This is not a test: Austereo launches first commercial digital radio network

Utilising a portion of its allocated bandwidth for additional output, Austereo stole a march on its rivals by launching the first full-time stand-alone radio station on DAB+ in the world. Radar Radio will exclusively play undiscovered artists, with a heavy focus on Australian acts.

Radar Radio is available online right now on and on the DAB+ digital spectrum next year as digital radio launches in Australia. If you have a DAB+ radio in Sydney or Melbourne, then technically you can pick it up right now as it replaced Austereo’s trial station Superfresh at midnight last night. Once digital broadcasting goes live you’ll be able to listen to it in all the mainland capitals, except Darwin.

Radar Radio is launching with just one major advertising partner in BigPond. Austereo Digital Radio Content Director, Jamie Angel, told radioinfo, “Right now its not about making money. Look, we’re a commercial entity and at some stage of course it will be. But digital is going to take a long time to turn a profit. In the meantime let’s put something together that’s really good and that we’re all really excited about and will help us get to profitability that much quicker.”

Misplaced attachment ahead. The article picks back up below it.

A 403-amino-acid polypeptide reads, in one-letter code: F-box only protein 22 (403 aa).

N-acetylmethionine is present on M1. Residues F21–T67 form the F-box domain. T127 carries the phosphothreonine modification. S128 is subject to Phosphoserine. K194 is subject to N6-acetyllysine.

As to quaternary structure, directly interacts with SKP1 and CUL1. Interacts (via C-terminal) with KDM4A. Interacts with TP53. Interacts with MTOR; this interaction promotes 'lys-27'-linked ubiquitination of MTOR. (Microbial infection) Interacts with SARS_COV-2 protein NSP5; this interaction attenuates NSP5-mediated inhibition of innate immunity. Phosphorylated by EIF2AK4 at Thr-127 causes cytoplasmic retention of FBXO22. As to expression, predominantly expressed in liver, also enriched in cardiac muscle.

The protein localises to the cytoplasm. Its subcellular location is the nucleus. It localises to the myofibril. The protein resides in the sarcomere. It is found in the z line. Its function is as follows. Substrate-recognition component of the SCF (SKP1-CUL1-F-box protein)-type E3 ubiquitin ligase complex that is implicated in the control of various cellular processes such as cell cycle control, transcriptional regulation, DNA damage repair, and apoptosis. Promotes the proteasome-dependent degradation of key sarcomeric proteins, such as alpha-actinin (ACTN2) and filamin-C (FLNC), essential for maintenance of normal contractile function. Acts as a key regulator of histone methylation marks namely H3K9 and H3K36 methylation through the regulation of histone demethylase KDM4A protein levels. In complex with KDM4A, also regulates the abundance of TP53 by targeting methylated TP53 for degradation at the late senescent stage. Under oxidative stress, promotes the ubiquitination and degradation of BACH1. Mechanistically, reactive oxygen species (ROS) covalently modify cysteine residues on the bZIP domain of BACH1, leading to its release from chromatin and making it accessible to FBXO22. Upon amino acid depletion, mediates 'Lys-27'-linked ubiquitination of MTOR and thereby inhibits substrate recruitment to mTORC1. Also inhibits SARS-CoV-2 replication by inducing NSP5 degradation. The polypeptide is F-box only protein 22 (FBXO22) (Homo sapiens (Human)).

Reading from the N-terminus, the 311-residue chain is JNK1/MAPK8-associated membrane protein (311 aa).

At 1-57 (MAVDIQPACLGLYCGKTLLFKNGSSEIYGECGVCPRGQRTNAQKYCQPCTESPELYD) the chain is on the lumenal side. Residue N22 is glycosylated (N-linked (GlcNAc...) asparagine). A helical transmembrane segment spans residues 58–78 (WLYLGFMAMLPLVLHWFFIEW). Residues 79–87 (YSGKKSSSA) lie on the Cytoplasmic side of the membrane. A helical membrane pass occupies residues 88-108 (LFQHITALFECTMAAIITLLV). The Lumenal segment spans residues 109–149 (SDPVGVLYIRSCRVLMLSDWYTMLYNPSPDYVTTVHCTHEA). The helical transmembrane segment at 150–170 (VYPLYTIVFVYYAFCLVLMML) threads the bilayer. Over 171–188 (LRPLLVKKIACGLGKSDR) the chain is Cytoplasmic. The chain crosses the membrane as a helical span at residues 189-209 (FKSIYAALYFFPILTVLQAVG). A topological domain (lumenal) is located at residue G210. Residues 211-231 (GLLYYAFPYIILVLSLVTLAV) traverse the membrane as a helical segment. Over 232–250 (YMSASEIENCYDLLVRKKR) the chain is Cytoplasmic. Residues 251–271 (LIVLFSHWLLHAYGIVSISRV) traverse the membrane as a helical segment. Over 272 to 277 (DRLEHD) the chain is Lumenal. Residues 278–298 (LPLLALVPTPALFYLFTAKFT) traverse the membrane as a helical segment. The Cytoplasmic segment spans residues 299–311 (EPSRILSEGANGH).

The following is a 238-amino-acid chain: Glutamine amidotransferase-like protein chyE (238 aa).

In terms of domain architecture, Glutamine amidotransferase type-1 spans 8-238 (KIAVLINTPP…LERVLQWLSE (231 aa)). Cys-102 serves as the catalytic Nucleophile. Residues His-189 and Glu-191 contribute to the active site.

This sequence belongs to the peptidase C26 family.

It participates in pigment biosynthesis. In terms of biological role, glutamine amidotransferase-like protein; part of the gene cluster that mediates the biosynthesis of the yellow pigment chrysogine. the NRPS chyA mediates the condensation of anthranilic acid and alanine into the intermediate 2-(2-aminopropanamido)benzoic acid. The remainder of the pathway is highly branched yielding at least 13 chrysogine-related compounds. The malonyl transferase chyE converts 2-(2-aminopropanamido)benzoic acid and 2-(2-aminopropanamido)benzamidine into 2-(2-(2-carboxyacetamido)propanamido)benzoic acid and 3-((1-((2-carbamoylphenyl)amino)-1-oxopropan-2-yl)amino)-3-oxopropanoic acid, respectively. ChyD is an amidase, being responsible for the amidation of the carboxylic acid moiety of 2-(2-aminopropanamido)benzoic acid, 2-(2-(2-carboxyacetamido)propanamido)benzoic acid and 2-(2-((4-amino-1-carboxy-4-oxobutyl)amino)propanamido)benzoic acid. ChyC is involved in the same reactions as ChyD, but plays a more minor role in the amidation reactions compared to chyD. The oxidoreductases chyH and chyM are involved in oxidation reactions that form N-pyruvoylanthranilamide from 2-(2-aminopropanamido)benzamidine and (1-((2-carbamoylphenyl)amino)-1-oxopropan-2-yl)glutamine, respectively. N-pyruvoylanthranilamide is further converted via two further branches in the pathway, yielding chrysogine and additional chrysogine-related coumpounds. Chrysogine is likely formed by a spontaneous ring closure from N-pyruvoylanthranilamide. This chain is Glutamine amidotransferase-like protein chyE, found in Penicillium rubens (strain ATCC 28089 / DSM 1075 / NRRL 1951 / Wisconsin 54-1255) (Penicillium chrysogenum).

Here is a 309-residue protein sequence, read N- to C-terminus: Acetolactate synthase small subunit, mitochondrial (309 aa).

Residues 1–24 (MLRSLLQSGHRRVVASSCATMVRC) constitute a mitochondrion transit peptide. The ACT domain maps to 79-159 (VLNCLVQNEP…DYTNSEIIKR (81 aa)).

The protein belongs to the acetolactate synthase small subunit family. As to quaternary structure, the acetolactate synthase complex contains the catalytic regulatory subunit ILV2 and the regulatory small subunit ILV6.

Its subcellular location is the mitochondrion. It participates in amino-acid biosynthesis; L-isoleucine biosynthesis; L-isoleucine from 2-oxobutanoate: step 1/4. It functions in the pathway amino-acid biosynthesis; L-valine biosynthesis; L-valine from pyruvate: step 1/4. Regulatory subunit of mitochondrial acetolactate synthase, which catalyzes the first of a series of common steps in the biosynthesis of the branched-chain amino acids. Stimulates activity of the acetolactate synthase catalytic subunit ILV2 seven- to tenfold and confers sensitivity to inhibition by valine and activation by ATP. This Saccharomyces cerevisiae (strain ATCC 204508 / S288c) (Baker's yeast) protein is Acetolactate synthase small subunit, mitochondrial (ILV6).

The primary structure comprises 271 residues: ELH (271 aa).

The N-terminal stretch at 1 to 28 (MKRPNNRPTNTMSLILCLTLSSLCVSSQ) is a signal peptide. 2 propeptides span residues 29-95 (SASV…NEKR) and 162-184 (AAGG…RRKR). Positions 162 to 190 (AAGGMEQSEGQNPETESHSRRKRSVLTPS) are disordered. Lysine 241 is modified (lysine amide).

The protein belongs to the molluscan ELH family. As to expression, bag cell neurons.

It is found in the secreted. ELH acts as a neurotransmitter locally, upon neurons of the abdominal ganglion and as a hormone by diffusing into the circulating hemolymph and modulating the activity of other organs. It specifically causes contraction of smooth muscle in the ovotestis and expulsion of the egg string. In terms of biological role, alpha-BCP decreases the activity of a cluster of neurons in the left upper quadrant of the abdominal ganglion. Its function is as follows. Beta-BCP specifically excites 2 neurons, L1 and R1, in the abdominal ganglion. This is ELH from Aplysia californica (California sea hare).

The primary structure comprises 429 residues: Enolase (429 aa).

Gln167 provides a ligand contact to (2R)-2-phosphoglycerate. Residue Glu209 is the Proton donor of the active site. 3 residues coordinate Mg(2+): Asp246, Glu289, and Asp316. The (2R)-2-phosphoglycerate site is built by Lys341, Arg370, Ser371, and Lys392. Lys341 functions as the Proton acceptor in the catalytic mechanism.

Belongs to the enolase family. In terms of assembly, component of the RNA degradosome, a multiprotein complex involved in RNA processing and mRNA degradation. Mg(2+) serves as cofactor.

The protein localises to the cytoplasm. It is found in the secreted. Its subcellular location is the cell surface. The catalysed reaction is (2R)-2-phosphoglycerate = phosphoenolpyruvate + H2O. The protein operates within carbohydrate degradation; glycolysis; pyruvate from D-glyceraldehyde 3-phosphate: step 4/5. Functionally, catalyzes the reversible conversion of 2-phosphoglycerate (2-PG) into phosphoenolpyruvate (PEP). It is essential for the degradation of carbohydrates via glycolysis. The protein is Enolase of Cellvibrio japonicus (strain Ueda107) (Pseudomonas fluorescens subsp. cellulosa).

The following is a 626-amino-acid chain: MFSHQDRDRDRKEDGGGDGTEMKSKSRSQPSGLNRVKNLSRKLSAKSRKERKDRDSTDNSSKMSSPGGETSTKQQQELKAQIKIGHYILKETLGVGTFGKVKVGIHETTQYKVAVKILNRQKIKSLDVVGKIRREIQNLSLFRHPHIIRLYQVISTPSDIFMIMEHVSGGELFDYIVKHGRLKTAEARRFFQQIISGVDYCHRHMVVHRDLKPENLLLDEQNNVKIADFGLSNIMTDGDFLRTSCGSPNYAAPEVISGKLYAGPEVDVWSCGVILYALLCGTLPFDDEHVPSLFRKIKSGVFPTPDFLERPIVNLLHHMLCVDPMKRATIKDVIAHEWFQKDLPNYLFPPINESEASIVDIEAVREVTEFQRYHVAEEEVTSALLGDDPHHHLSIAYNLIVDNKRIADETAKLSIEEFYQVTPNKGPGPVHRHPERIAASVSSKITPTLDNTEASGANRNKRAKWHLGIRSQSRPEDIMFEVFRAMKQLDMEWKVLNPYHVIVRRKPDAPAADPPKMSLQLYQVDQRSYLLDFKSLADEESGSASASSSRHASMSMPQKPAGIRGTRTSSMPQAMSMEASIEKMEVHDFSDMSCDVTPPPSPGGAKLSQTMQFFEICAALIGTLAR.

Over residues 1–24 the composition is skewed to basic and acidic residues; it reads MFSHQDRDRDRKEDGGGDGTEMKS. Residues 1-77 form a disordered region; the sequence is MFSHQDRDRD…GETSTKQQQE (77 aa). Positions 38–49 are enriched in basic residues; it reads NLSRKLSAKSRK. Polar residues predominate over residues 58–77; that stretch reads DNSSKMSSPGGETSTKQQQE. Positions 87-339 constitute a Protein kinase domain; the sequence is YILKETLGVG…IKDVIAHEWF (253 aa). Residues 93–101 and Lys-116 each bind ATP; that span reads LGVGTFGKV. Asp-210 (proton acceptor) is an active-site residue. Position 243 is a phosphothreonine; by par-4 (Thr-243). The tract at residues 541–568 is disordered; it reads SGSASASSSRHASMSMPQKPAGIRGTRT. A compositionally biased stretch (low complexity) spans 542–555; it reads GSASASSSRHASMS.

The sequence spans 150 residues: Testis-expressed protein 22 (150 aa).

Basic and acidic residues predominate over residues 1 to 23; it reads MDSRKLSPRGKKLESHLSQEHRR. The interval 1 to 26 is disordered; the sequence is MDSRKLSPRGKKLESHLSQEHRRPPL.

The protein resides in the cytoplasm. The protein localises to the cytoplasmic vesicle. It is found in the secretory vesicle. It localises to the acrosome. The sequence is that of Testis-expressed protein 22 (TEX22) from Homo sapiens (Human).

Austereo’s Head of Digital Strategy Jeremy Macvean said Radar Radio will allow each listener to see details of the artist as each song is being played. “You’ll be able to see the artist and track name, plus click to learn more information about the artist if you want. Our listeners will also be able to rate songs they like, so the Radar playlist will reflect what the audience wants. Plus bands and artists can upload their own material on the site, so they can be added to the playlist which will provide an ongoing supply of new music for Radar.”

Any unsigned artists will also be able to upload material onto the site to get exposure.

When asked how much research went into the development of Radar, Jamie Angel told us, “It wasn’t really researched. We got together to explore the different things we could do and one really jumped out at us, which was going down the ‘undiscovered’ path. There’s a massive amount of undiscovered music out there that’s really good. I can’t tell you the figures, but there’s a lot of people out there who actually discover new music online. But what they didn’t have until now was one single place to go to discover it.”